240 steps and 76 metres in height separate the apex of this tower – one of the most recognisable and tempting symbols of the city – from the solidity of the Rua de Sao Filipe de Nery, which can be easily reached on foot by walking from the famous Avenida dos Aliados. All of which means that it is an obligatory stopping-off point for any self-respecting visitor, and it is not for nothing that it was deemed to be the city’s tallest building until towards the end of the last century (an honour boasted nowadays by the Vasco de Gama Tower in Lisbon.) Designed by the architect Nicolau Nasoni in the baroque style,the aerial view from its summit will not leave any bold adventurers who manage to get up to it, cold. Once up there, it is particularly worthwhile to cast an eye over the front and let yourself be enraptured by the Cordoaria gardens, laid out in the neoclassical pombaline style. As can easily be deduced from a city whose daily life has revolved around harbours for centuries, the Torre de los Clérigos (Cleric’s Tower), which was built between 1735 and 1763, traditionally served as a lighthouse for all those boat journeys wishing to end at Cais de Ribeira. Entry into this tower costs 2 euros a ticket, and it is popularly known as “Hangman’s Hill”, since within its walls are buried those recipients of the hangman’s justice, and close by the eponymous church rises up on the skyline, and this can be visited free of charge.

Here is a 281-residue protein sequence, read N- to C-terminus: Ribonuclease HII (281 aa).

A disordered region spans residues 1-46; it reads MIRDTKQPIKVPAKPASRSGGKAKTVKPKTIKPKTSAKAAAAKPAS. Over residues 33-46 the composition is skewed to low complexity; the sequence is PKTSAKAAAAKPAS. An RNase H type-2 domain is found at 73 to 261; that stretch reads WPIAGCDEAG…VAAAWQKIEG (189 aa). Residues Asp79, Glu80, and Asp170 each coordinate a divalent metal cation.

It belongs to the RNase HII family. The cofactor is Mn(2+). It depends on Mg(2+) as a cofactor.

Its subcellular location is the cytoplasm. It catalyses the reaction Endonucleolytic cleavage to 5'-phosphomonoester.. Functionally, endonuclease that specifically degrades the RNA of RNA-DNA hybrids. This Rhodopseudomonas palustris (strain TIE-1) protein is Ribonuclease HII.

10 tips to keep your hand baggage
Find out what type of packs are considered hand baggage and how to can change them so that they can go in the cabin with you during the flight.Free download